MY BOOZY BRAIN: HOW ALCOHOL AFFECTS ANXIETY


I've never really been a huge fan of alcohol. There was alway something about the taste, the loss of control and the sore head the next day which added up to me not seeing the massive appeal. Back in my uni days, I, like most other wino students, discovered a bit of a love-hate relationship with alcohol. In first year I was out four nights a week, drowning my student debt sorrows in the bottom of a cheap bottle of white rum from Lidl with no mixer. (I wish I was kidding - sadly my face was all too familiar with the cold linoleum tiles of the bathroom floor in my student halls during this time). I loved going out. I loved drinking and allowing myself to let go, to dance and just feel mind numbingly happy.

A lot of people say that the main reason they enjoy drinking is because it helps them to loosen up and lose control for a little while. But for me, this slowly started to become the worst part. I hate not being fully aware of my surroundings and I can't stand not knowing what's going on in my own mind. I think a large part of that is where my anxiety stems from and is a big reason why me and alcohol really don't seem to get on all that well. Since those wild uni days (I talk about them as if they're in the distant past and not only last year, but in my second and third year of uni I was much more of a granny than a gin drinker), I've learnt my triggers when it comes to anxiety, and I've also learnt that alcohol is a big one of these.

It seems pretty obvious to me now that the feelings I used to get the day after a night of drinking were actually just anxiety, intensified by the alcohol still in my blood stream. I don't think there could ever be a hangover bad enough which I wouldn't take over the way anxiety made my head duck and dive all over the place on those days. I'd wake up with my stomach a pit of nerves. I'd be wracked with guilt for no reason whatsoever, wondering what on earth I could possible have done the night before which was making me feel so worried. I'd think about all of the people I could possibly have encountered last night. Who I might have offended. Who might hate me after something I shouted to them across the crowded dance floor. Whether any texts I said or tweets I posted may have crossed a line. I'd pour over tagged photos from the night before and overanalyse the way I looked, the angles of my body. I'd feel cheap and embarrassed and anxious, my stomach in knots all day for absolutely no reason. And this happened every, single, time.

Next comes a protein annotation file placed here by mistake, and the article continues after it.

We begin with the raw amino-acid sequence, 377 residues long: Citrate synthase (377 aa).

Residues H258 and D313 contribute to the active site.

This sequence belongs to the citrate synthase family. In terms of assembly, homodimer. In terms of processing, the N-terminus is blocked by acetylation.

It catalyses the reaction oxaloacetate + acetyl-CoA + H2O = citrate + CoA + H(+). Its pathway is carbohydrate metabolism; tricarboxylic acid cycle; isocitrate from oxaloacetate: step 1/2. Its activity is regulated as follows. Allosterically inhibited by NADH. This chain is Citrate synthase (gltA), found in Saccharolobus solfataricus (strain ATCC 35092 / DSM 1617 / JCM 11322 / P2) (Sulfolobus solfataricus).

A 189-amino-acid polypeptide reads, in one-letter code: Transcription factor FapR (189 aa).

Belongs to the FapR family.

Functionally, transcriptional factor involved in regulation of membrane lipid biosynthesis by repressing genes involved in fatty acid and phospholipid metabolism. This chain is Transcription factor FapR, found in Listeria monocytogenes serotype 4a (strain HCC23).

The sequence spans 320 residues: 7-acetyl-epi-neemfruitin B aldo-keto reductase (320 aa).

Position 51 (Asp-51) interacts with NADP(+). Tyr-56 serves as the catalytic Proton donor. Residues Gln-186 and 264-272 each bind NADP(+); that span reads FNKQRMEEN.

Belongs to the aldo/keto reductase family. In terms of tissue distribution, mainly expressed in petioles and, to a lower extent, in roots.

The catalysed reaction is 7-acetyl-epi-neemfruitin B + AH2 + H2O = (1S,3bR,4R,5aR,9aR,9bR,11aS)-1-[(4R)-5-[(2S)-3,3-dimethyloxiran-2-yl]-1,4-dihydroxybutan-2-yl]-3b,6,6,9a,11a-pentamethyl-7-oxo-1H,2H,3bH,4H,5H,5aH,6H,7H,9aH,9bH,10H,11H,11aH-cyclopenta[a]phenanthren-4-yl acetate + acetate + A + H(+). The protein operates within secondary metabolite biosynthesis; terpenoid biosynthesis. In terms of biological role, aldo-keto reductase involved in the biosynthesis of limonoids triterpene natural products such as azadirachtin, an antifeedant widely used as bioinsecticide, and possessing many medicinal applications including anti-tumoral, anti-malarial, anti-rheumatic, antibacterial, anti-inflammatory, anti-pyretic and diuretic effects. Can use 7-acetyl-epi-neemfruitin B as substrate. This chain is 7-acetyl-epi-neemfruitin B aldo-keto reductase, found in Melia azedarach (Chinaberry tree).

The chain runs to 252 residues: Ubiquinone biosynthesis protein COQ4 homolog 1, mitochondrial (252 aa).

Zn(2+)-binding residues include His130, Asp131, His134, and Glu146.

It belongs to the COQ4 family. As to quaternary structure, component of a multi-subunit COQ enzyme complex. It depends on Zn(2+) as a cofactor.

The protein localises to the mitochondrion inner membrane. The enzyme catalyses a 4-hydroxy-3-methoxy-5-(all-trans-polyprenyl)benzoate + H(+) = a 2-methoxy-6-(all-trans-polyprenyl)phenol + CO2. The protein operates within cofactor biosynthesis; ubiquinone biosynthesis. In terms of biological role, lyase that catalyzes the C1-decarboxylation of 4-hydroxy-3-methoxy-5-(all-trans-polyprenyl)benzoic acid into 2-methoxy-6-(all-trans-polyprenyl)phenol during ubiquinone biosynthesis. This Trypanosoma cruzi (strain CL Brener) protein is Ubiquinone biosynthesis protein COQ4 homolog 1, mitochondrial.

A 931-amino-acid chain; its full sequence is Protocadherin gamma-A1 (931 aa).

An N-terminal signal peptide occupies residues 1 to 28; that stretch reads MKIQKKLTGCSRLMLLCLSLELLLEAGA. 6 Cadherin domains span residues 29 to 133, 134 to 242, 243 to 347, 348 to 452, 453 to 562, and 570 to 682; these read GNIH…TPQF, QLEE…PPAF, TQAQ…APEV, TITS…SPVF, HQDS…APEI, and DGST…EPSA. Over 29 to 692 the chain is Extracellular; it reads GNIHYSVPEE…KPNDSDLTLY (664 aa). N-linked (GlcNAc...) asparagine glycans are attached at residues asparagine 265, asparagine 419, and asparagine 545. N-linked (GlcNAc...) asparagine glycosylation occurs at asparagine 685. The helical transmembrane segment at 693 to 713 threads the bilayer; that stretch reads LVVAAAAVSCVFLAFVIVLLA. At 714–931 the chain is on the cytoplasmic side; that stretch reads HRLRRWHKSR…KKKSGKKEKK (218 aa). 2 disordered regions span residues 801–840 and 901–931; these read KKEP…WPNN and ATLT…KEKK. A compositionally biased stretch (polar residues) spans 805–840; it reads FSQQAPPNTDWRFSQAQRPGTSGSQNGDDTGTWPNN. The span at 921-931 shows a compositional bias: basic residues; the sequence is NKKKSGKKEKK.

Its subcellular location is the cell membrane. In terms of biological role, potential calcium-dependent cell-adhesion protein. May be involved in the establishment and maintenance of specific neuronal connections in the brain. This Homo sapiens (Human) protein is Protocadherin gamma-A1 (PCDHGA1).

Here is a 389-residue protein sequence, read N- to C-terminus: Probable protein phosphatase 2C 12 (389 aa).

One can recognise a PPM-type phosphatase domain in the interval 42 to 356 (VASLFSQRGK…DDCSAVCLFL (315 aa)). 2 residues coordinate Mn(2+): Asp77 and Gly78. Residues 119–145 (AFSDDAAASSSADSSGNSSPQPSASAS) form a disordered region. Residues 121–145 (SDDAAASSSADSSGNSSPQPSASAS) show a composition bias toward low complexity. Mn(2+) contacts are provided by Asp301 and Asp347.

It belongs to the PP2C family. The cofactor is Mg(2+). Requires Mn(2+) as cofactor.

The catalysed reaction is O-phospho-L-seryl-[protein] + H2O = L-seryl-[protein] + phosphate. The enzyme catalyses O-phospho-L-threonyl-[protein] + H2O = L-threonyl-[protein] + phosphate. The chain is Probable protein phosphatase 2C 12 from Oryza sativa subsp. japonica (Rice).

Eventually, this became too much for me. I decided that personally, no night of fun with that much alcohol involved could ever be worth the mental aches I'd experience the next day. That's the thing with alcohol - it accentuate all of the traits which you already have and know how to hide, and pulls them out of their corners where you have to face them. For me, I have never experienced anxiety quite like hangover anxiety.

So, I gave it up. Went cold turkey. I went through months and months of never touching a drink. I think I almost trained myself to become scared of it. I watched other people drink so casually and wondered why on earth it wasn't affecting them the way it affects me. Why their demons stayed under cover and didn't come out to play. I didn't want to go to clubs or places where alcohol was being served. I became anxious of the act of drinking itself. I became unsociable and even lost a few friends because of my inability to go out. Looking back now, any friend who wasn't understanding of this wasn't someone who I needed to stick around in my life anyway.

Things are a little better now. I still don't really like clubs and I'm just as happy to sip on a mocktails as I would be with a cocktail. I'll drink alcohol every now and then, but never enough to push me back into that place which I felt stuck in for so long. I'm not scared of it anymore, but I know that I don't need it in my life to have a good time. I like being sober. I like knowing where my head is and being in control of my own thoughts. I like waking up the next morning and being able to go for brunch and get stuff done, completely hangover free.

I stopped drinking for anxiety, but I'm okay with that. I turned it into something good. And now neither anxiety or alcohol define me. If you're like me, remember that you don't need alcohol in your life to have a good time. If it doesn't feel worth it to you, simply don't do it. There's so many other things which can give you that buzz. (And I'm not talking hard drugs here, I'm talking Netflix on a Friday night with a cuppa when you're wrapped up under a duvet with the dog in your lap.) Alcohol, as much as it may seem, is not the one way road to fun and excitement. Your mental health is so important. Treat it well.

This post contains affiliate links, but all thoughts are still very much my own.


4 comments :

  1. Lauren, I really relate to this post and I'm sure loads of other people do to. I have anxiety and drinking definitely affects it; I have exactly the same guilty feelings the next day as you described, even when I know I've done nothing wrong. I'm pleased you've found a way to enjoy yourself without alcohol :)

    Hannah x
    www.hannahgetshench.com

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    1. Thanks for reading Hannah! It took me ages to actually relate the guilt to anxiety. I hope you've found a solution for it! x

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  2. A very good read Lauren. I really enjoyed reading it and although I don't drink alcohol it really spoke to me. Well done for sharing and I think it can help many out there. You are a true inspiration and keep doing you! Have a nice birthday the rest of today!

    Marc | www.ohbuggerall.com

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    1. Thanks for reading and for your kind words Marc!x

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